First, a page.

What do my error messages mean in the console? (JavaScript)

Did you know that the error messages you see in the console actually contain clues to solving the error? Yes! It’s true!

Let’s take a look at one common error and dissect it to figure out how to solve it. If you're working in CodeSandBox you are likely to come across an error that looks like this:

The console tells you that you're dealing with a Syntax Error and that it's in the /js/script.js file.

If you expand that error, you will see a lot more information. In addition to seeing the file that triggered the error, we see a more precise indication of where in the code the error occurred. Below it, you'll see what is called a "stack trace", which lists all files that were involved in generating the JavaScript up until your file was parsed. In the overwhelming majority of cases, you don't need to pay attention to the stack trace, but it's good to know that it exists if ever you need to dig deeper.

In the console of your web browser, you'll have access to the same information provided in the console on CodeSandbox.

In addition to the console, CodeSandbox also provides us with a "Problems" tab, which often helps us get to the root of an error more quickly:


JavaScript errors fit in one of many categories. The most common are:

Reference Errors

Reference errors typically have to do with variables that you are trying to use that don't exist yet (or at all). Typos in variable names are very often the cause of this error, but again, the console will steer you in the right direction.

Syntax Errors

The most common type of error happens when JS is unable to understand part of our code. Perhaps we forgot the second pair of quotes or added an errant character somewhere by mistake. The console will show you where the problem is.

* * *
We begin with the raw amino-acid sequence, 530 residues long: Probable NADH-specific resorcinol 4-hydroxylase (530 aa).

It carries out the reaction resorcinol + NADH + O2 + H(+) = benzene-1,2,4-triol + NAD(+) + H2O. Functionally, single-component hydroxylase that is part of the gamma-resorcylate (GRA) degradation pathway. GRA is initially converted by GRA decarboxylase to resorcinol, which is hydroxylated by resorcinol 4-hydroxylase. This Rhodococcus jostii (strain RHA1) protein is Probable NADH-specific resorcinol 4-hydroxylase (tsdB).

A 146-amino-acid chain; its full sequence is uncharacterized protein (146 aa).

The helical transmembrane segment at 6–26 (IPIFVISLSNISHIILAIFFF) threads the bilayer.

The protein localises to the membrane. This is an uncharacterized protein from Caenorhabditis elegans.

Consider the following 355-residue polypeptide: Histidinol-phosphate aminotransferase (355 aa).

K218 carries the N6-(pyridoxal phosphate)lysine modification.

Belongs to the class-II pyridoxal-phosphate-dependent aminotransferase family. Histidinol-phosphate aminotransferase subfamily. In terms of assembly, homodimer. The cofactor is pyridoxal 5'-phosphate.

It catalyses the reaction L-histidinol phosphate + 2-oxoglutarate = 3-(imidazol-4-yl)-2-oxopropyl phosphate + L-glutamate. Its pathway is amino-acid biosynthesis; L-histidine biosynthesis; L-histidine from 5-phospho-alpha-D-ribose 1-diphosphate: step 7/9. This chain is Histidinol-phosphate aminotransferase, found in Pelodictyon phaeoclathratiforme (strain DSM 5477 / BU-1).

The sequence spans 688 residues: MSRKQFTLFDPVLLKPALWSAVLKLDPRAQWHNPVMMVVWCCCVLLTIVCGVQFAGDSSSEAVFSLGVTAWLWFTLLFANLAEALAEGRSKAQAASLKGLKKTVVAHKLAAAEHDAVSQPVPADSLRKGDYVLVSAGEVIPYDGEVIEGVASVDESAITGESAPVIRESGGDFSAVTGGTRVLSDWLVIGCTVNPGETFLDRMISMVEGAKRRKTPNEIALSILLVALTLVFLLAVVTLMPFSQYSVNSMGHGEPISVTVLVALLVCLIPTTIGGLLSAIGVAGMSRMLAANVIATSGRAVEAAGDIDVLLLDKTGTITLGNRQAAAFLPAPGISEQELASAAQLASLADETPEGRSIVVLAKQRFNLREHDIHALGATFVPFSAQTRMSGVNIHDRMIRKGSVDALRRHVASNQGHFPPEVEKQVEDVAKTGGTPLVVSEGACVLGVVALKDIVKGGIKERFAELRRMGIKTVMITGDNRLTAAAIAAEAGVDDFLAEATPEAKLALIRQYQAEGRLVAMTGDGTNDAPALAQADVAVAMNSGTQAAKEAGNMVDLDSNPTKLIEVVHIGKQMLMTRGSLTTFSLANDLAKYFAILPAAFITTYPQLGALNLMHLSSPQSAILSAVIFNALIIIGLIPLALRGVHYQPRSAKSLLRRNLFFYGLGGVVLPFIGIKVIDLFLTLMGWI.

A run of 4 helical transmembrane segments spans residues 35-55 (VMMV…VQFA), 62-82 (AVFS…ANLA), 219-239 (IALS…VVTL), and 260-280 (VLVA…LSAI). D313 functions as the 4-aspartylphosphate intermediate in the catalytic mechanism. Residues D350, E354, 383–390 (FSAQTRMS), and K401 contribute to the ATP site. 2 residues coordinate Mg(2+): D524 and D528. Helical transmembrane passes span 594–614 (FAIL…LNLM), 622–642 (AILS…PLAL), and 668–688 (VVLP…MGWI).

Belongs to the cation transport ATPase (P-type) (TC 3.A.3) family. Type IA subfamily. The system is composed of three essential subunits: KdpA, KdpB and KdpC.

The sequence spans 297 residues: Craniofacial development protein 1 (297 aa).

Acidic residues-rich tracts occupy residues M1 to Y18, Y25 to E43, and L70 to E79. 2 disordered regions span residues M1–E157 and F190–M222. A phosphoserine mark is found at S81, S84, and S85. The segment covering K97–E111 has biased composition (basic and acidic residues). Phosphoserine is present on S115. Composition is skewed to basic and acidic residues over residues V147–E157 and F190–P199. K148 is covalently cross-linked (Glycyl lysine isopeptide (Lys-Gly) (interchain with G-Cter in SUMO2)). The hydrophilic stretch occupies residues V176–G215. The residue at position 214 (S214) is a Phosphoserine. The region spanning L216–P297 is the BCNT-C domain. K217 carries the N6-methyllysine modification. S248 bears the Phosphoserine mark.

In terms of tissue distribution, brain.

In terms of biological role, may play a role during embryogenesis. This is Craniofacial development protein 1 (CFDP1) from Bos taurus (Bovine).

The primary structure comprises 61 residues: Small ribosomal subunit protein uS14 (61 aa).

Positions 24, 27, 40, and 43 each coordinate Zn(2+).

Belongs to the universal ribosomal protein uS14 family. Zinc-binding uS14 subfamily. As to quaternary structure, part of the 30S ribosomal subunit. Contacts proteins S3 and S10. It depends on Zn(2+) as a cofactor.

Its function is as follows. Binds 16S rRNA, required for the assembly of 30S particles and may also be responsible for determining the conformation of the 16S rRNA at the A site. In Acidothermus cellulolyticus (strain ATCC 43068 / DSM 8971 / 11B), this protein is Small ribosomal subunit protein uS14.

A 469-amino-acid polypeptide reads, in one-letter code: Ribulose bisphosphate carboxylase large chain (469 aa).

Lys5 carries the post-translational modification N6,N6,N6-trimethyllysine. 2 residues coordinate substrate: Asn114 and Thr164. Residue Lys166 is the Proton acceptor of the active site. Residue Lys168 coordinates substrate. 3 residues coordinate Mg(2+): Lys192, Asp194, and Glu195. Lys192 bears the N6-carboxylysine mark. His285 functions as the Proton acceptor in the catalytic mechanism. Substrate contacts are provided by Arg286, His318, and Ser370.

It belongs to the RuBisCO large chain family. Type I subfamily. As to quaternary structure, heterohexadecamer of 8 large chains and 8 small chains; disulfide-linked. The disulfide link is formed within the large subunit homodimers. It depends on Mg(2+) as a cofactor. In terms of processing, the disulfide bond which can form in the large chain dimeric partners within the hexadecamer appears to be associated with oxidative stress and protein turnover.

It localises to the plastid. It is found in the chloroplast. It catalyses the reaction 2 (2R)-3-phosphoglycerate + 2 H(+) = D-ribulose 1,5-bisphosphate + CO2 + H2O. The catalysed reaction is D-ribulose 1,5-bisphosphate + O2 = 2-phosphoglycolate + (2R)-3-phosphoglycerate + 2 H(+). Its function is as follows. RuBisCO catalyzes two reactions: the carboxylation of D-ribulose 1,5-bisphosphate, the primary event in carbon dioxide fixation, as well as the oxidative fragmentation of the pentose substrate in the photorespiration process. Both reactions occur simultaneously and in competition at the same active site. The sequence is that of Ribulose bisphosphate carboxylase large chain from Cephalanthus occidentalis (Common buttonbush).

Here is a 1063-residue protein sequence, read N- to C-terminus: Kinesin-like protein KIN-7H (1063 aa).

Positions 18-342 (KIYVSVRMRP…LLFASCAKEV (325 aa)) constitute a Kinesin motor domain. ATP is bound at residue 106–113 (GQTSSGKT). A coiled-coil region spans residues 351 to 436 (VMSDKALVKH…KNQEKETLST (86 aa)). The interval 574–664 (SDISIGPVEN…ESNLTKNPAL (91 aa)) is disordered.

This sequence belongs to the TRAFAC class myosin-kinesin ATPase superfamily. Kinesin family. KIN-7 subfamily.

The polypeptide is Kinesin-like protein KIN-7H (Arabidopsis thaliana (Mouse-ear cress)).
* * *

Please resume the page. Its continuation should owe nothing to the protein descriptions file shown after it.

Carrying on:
Type Errors

Type errors happen when your JS code is trying to manipulate a variable of a certain type in a way that isn't possible. For example, if you try to make a variable of type number uppercase, or if you try to use a "toFixed" method on a variable of type string. The feedback in the console for this type of error is often "variableOfWrongType.function is not a function" - meaning, that the function in question isn't available for that particular type of variable.                                               

There are other types of errors, but the three listed above are the ones you will run into most frequently.

Obligatory JavaScript Disclaimer: In some rare cases, the errors we make are too hard for the JavaScript interpreter to figure out. It may tell you that there is an error on a line that has no code on it, or that doesn’t even exist. If that happens, you just have to look at all of your code very carefully. One helpful thing to do is comment out all of your code, then comment it back in line by line, or block by block, until the error comes back. When the error comes back, you’ll know the error must be in that line or block.

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